Potawatomi Trail of Death

What was it? The Potawatomi Trail of Death was the forced removal of the Potawatomi Indians from north central Indiana to eastern Kansas in the fall of 1838. It was a year of terrible drought and water was scarce. What water they found was stagnant and made them sick, a fever believed to be typhoid. Of the 859 Potawatomi who started, 41 died along the way and were buried in unmarked graves. Father Benjamin Petit traveled with them and helped all he could. His letters and baptismal records, and other primary sources such as muster rolls, were published in a new book in 2003, Potawatomi Trail of Death, by Shirley Willard and Susan Campbell, and the Fulton County Historical Society’s Indian Awareness Center, Rochester, Indiana.

What is it today? In 1988 for the 150th anniversary a group of historians and Potawatomi with ancestors on the Trail of Death began to commemorate this sad event and bring it out in the open instead of being swept under the rug of history. They contacted all 26 counties on the Trail of Death, and organized and traveled as a Trail of Death Commemorative Caravan in 1988, 1993, 1998, and 2003. They got the Trail of Death declared a Regional Historic Trail by getting resolutions passed by the four state legislatures: Indiana, Illinois, Missouri, and Kansas. Their goal was to place a historical marker at each camp site every 15 to 20 miles. They reached the goal in 2003. The Trail of Death Regional Historic Trail now has 76 historical markers.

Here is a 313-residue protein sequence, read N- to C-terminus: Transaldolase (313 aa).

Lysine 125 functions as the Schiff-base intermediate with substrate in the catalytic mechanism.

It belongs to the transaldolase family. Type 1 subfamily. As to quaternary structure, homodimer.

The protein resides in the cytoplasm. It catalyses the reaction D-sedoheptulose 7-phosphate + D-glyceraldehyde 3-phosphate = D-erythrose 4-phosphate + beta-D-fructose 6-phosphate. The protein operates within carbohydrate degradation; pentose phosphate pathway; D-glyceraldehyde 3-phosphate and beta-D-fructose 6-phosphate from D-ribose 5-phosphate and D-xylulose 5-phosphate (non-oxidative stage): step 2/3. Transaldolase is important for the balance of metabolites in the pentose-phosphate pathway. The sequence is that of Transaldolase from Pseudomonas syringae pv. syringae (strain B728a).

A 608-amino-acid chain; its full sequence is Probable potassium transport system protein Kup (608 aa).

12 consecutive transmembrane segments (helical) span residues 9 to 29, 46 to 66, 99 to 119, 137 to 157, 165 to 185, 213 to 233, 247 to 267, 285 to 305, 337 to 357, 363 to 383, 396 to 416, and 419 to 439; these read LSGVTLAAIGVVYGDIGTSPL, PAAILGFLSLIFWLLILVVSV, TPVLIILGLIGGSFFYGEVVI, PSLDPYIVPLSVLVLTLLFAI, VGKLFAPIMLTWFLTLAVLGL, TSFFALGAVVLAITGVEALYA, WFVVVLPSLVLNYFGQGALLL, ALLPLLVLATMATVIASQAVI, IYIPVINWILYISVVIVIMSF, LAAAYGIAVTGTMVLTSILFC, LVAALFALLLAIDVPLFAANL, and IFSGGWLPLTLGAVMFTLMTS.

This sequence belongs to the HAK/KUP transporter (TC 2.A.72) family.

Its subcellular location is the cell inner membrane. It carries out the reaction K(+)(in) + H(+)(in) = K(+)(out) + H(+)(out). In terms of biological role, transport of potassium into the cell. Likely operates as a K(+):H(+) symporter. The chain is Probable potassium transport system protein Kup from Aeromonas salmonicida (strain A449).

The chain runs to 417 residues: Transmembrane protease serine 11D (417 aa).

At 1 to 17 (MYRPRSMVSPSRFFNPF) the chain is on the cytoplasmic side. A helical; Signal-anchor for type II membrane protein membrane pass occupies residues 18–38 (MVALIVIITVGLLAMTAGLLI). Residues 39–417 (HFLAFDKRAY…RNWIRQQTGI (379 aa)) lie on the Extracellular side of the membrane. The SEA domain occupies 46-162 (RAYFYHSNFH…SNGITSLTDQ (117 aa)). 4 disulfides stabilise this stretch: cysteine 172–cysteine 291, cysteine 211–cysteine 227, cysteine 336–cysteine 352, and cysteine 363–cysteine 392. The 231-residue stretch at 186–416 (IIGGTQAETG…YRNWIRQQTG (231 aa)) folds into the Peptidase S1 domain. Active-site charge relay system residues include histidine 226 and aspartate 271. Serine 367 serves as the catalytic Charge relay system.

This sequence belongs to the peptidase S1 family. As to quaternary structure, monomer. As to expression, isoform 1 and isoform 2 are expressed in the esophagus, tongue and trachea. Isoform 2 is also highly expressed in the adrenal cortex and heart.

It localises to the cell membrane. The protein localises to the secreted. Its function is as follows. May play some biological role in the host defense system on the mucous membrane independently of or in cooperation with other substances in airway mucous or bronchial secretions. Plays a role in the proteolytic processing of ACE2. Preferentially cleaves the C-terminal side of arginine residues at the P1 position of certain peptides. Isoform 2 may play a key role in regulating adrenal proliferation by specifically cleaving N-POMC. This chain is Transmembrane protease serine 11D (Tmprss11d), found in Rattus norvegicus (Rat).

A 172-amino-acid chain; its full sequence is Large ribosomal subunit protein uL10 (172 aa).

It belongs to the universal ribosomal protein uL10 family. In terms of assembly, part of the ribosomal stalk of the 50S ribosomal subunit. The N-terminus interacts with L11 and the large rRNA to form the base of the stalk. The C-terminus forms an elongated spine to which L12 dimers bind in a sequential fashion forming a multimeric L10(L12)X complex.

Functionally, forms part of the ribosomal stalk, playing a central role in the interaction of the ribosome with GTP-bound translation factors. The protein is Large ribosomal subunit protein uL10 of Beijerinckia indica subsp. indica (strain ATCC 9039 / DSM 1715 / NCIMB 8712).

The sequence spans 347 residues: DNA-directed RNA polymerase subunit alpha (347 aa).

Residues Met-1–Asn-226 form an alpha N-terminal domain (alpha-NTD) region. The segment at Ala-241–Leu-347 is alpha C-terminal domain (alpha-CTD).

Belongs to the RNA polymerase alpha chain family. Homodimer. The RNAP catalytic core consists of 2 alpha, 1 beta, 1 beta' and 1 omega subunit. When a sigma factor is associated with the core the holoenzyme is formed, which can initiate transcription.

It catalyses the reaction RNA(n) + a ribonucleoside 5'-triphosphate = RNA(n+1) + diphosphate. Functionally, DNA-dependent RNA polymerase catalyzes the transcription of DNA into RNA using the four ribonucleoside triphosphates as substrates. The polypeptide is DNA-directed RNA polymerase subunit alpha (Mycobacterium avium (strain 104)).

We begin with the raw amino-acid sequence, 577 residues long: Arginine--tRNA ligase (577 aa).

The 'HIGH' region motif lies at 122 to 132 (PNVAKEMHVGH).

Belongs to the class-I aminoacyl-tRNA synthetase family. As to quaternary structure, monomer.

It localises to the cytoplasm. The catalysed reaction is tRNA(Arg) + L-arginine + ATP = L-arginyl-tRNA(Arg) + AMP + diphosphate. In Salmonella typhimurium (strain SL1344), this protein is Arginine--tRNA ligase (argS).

What will it become? We visualize the Potawatomi Trail of Death becoming a catalyst for renewal, a spiritual journey for American Indians and non-Indians who wish to travel its route and share in the feelings, reaching out to understand and appreciate the culture and value of the first Americans. This event, called the Hoosier Holocaust, took a terrible toll on the elders and the babies, who died and were buried in unmarked graves along the trail. This trek can be a handhold in climbing the wall of human enlightenment. It can help prevent anything like this from happening again. It can help the public to realize what was done to the American Indians, what the true history is.

There is an old saying, “Don’t judge another until you have walked a mile in his moccasins.” The Trail of Death Regional Historic Trail offers you the opportunity to walk a mile or many miles, or ride a bike, a car, a truck and camper, or a motorhome from Indiana to Kansas for the full experience. As you travel, please take the time to say a prayer by each Trail of Death historical marker for world peace, that mankind will finally stop hurting himself and others and will accept all others, even the wild things, as brothers and sisters. We are all on planet Earth together and we should help each other.

This is the way from Chief Menominee’s statue south of Plymouth, Indiana, to the St. Philippine Duchesne Memorial Park south of Osawatomie, Kansas.

May God or the Great Spirit or Creator (whichever name you prefer, in whatever religion you prefer) bless your footsteps along the Potawatomi Trail of Death. May you find peace and understanding, love and forgiveness for your fellow man.

Logo by David Anderson, Seattle, Washington, member of Citizen Potawatomi Nation.
He can be reached at This logo will be used on metal highway signs to mark the route taken by the Potawatomi in 1838 from Indiana to Kansas. The highway signs will be 24x30" and similar to the Lewis & Clark Trail signs. The first signs will be erected in September in Fulton County, Indiana.
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This page updated Mar 4, 2010.